Bwa Ram Mask

snk-1212-45_bobomask_r_DSC_0624 snk-1212-45_bobomask_l_DSC_0622 snk-1212-45_bobomask_f_DSC_0621 snk-1212-45_bobomask_b_DSC_0623 snk-1212-45_bobomask_34p_DSC_0625

SNK 1212-45

Bwa Ram Mask, Bobo Tribe, Burkina Faso

This colourful mask with a fascinating symbolic meaning is created by the Bobo Nunuma or Winiama peoples who live in eastern Burkina Faso and Mali in a region of dry savannas where harvest depends on rainfall.

The Bobo are farmers and their art is primary used in purification rituals meant to reconcile man with nature. For the Bobo masks have the essential function of erasing evil and reinstating the God-given balance between sun, earth, and rain. At the end of the dry season and before the work of cultivation begins, purification ceremonies take place, using masks in the shape of animals. Animals like the buffalo, antelope, serpent, and hawk incarnate forces of fertility, fecundity, and growth.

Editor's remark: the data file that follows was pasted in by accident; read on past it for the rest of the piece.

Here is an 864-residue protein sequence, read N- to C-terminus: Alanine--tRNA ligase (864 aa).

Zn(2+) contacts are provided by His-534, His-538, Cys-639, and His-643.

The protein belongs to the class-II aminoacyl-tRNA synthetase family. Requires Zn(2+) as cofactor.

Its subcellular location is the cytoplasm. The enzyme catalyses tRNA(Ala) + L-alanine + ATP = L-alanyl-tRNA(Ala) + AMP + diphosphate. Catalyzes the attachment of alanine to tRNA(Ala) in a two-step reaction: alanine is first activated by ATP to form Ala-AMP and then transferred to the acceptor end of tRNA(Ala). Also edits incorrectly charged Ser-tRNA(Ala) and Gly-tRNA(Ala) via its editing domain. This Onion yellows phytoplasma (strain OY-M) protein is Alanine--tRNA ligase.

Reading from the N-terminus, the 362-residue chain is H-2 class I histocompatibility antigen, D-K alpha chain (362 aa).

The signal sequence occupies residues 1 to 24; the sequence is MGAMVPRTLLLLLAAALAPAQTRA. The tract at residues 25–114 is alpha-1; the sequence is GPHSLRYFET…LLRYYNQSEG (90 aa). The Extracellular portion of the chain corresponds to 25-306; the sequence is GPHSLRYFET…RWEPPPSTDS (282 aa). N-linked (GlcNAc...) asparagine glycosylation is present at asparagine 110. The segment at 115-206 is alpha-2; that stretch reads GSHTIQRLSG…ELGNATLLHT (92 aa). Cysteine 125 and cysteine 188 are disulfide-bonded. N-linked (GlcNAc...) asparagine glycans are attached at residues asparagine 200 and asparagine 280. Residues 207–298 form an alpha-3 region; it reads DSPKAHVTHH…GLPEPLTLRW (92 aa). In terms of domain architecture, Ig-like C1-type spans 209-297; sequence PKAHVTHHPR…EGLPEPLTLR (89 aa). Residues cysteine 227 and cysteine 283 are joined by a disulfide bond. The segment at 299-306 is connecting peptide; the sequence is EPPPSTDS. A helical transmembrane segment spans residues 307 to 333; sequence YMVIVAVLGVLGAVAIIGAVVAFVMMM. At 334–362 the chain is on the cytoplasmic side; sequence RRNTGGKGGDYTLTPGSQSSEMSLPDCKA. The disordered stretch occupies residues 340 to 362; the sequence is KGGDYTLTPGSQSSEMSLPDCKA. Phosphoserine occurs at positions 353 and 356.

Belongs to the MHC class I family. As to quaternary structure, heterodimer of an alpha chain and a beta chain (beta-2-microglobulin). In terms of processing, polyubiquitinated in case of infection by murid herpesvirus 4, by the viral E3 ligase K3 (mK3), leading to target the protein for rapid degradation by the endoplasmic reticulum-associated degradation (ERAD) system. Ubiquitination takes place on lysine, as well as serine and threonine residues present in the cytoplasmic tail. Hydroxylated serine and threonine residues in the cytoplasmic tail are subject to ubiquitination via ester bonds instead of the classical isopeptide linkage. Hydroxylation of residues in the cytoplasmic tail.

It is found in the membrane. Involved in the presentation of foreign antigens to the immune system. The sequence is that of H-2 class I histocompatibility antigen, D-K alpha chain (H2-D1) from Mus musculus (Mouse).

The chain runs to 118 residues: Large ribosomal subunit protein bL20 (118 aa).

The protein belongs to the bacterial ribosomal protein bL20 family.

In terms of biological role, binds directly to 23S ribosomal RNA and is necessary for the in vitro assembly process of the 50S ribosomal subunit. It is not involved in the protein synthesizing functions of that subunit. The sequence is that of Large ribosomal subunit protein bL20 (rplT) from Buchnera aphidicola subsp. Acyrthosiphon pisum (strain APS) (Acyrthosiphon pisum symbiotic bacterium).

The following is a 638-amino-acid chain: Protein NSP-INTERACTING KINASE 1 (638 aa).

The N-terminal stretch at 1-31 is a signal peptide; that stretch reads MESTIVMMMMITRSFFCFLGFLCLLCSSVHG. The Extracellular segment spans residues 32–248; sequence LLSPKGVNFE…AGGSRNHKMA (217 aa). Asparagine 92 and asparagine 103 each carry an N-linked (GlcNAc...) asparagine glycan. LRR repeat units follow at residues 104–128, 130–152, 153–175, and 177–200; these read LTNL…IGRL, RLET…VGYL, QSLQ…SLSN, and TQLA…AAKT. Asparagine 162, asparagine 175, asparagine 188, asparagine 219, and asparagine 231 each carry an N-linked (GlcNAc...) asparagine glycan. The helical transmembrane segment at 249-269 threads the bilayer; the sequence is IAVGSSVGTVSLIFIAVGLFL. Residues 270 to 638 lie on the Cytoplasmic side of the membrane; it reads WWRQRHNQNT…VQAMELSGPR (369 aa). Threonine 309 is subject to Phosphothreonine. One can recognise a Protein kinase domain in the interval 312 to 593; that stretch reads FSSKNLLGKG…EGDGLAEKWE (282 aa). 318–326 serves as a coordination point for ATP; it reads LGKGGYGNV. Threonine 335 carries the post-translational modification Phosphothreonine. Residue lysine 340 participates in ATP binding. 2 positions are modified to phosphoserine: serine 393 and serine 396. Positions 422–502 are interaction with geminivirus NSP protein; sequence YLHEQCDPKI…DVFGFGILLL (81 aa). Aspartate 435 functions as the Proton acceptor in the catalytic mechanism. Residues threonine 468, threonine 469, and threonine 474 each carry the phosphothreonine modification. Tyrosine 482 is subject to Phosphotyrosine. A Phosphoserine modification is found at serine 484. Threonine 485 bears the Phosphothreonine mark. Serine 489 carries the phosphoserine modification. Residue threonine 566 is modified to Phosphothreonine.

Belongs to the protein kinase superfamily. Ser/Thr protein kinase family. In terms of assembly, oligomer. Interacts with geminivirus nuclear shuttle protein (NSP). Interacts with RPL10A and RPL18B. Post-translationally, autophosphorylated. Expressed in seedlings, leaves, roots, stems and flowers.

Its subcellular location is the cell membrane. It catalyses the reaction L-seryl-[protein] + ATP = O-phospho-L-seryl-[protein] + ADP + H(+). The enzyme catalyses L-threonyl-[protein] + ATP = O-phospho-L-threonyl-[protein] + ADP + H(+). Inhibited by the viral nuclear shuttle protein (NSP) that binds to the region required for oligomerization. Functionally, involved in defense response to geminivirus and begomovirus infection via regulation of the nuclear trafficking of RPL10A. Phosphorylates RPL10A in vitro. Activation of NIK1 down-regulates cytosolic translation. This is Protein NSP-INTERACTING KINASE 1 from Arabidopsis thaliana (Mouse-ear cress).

Among the Bobo, the sacredness of the mask derives from the fact that the divinity is considered to be present in the mask and, through it to be acting. The wearer is depersonalized to the advantage of the mask that he animates. To be a “mask”, man had to erase himself, that is to say, cease to be himself, shed his individuality

Dimensions: L: 55 cm, H: 27 cm, W: 14cm

Literature: http://www.zyama.com/bobo/index.htm

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